Historically, India has played a crucial collaborative role in protecting the oceans as a global common. It can now take at least three specific steps to strengthen and revalidate the blue economy as a global common. First, India can help galvanise international action to address the underlying causes of ocean deterioration and the erosion of the oceans as a global common. In developing sustainable fisheries alone, multiple actions can be taken, such as helping scale up and drive forward action in international fora to address illegal, unreported and unregulated fishing (IUU). These can cover: setting up and managing an IUU global vessel database; closing IUU container loopholes; banning blacklisted IUU vessels; establishing IUU as a transnational crime; and prohibiting transshipments at sea.

Second, India can help increase international efforts to support African and other developing countries whose populations are disproportionately dependent on the ocean’s resources, enabling these countries to participate meaningfully in the blue economy.

New initiatives that expand training, skills development, technology and R&D sharing; identify innovative financing for the development of the blue economy; and support the building of regional capacity for action, can support this goal. India can also help identify opportunities for African and SIDS participation in Asian and global value chains in BE sectors.

Finally, India can leverage its presence in several international fora, such as the G20, to promote the oceans as a global common. As the largest member of the 54-country grouping of Commonwealth countries, India can also propose and establish a Commonwealth Blue Economy Innovation hub, to attract, harness and deliver innovative technical and practical support to the poorest, smallest and most vulnerable countries in developing their blue economies and accessing ocean resources.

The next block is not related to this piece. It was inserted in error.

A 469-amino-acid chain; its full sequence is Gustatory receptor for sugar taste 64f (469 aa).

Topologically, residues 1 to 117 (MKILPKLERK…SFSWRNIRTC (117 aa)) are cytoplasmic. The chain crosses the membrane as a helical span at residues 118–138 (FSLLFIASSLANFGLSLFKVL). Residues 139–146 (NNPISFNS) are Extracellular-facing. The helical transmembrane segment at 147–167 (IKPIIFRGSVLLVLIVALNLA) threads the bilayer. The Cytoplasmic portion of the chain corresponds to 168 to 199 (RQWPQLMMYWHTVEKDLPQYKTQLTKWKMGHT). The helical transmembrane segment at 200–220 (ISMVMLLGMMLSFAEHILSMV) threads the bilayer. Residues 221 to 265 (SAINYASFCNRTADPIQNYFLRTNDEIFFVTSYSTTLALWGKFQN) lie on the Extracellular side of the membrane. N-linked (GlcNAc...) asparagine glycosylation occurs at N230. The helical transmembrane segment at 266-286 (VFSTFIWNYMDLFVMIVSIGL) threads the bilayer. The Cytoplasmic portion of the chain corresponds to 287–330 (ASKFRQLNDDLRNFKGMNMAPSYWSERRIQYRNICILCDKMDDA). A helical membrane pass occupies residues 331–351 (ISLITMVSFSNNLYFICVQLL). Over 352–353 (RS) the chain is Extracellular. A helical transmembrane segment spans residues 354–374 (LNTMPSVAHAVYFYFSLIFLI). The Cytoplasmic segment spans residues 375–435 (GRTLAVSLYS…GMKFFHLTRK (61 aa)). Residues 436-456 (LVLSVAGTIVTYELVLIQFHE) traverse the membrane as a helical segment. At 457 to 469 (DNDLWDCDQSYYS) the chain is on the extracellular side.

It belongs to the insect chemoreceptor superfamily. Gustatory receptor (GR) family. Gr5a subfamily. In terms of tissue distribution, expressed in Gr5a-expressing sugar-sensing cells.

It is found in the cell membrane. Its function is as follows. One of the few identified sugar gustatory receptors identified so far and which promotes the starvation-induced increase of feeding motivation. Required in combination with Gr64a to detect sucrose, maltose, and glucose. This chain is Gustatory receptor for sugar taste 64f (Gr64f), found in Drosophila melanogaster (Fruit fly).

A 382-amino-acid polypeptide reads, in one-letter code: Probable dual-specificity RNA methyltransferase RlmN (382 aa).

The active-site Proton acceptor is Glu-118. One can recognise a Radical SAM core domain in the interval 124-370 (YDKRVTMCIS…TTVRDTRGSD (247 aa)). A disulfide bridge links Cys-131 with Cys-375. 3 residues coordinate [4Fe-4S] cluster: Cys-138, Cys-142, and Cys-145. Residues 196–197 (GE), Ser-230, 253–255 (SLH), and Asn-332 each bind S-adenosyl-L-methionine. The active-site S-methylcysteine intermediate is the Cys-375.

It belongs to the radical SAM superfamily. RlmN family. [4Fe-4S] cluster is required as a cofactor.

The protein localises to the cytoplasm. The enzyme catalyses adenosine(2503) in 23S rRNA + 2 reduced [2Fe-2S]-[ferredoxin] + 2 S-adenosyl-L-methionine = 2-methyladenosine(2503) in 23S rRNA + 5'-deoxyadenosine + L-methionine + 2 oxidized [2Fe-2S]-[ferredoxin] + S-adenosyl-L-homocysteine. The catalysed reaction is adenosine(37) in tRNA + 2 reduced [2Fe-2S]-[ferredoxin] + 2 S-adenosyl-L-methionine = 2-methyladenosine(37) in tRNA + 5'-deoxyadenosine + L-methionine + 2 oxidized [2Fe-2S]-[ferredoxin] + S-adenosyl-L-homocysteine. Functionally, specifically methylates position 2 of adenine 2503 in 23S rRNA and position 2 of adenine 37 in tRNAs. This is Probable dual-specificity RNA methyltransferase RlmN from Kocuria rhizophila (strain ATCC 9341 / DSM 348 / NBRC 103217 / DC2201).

Leveraging its membership of BRICS, India can also help generate large-scale financial support for infrastructure finance to promote Africa’s blue economy, including blue economy-related port, transport and energy infrastructure.

India’s participation in the Indian Ocean Rim Association (IORA), coupled with South Africa’s chairing of the forum for the next two years, also offers a new collaborative opportunity to develop a long-term strategic partnership for sustainable development of the blue economy by helping integrate IORA’s blue economy objectives and the African Integrated Maritime Strategy (AIMS).

Cyrus Rustomjee is Senior Fellow, Global Economy Program at Centre for International Governance Innovation, Canada.

This is part of an article series on India in the Global Commons. Click here to read the entire collection. 

This article was exclusively written for Gateway House: Indian Council on Global Relations. You can read more exclusive content here.

For interview requests with the author, or for permission to republish, please contact or 022 22023371.

© Copyright 2018 Gateway House: Indian Council on Global Relations. All rights reserved. Any unauthorized copying or reproduction is strictly prohibited.


[1] A Sustainable Ocean Economy, Innovation and Growth: A G20 Initiative, Policy Brief No. 113, Centre for International Governance Innovation, at